The Pass/Fail grading system, introduced in the spring semester after the University shifted to remote learning, will continue into this semester.
Lynn Reynolds, Monmouth’s Registrar, reported that the majority of the grades that were requested to be switched to a pass last semester were C grades ranging from C- through C+ with 775 pass requests. There were 26 pass requests for grades A- and above, 471 requests for grades B- through B+, and 323 requests for grades D- through D+.
Due to online learning, students have had to face new obstacles. Eleanor Novek, Professor of Communication, said, “Right now some students are having a lot of difficulties managing the stresses in their lives, while others are feeling inconvenienced but not really struggling. Faculty are trying to support and care for our students through these strange times, and the Pass/Fail option is one avenue available to help with that.”
Novek continued, “It is too soon for me to say whether that particular option is affecting performance.”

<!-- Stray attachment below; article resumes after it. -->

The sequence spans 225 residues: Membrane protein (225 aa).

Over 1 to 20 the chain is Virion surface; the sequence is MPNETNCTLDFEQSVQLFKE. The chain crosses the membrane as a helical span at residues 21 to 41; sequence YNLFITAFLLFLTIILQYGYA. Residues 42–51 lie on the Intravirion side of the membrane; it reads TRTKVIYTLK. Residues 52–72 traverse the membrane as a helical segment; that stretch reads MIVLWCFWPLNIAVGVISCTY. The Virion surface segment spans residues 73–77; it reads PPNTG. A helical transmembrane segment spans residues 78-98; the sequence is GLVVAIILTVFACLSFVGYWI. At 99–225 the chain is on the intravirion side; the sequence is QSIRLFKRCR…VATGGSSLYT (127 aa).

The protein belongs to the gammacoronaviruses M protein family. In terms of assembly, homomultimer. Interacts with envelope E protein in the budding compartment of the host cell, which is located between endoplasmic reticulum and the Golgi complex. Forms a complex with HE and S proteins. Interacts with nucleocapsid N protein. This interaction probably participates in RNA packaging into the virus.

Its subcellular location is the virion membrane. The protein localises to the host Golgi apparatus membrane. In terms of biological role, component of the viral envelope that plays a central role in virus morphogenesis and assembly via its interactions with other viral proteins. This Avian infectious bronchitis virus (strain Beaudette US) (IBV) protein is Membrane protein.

Student athletes have found that the Pass/Fail system is a reliable option to ensure they are eligible to play, since they are required to meet academic requirements to participate in competition.
Thomas Bieber, Associate Athletics Director for Academic Support Athletics said, “The pass/fail grading option is a great safety net for our student-athletes who struggle with online course delivery. In terms of athletic eligibility, the pass/fail option may save someone from falling below the minimum GPA requirements for either the University or the NCAA that would render a student-athlete ineligible to travel or compete with their team.
He continued, “The pass/fail option also does not hurt a student-athlete’s progress towards their degree, as the same amount of credits are earned in a pass/fail scenario compared to an actual letter grade. Each student-athlete must complete a certain percentage of a degree at the end of each year to remain eligible to travel and compete. However, if a certain course has a minimum letter grade requirement, such as a C- or higher, then that course cannot count towards their percentage towards degree even if it is pass/failed.”
Giavonna White, a junior psychology student, agrees that the Pass/Fail system was a reliable option. She said, “I liked the Pass/Fail system because it did not damage my GPA, which was my main concern throughout taking online courses, and the ability to keep some of my grades.”
PHOTO COURTESY of Monmouth University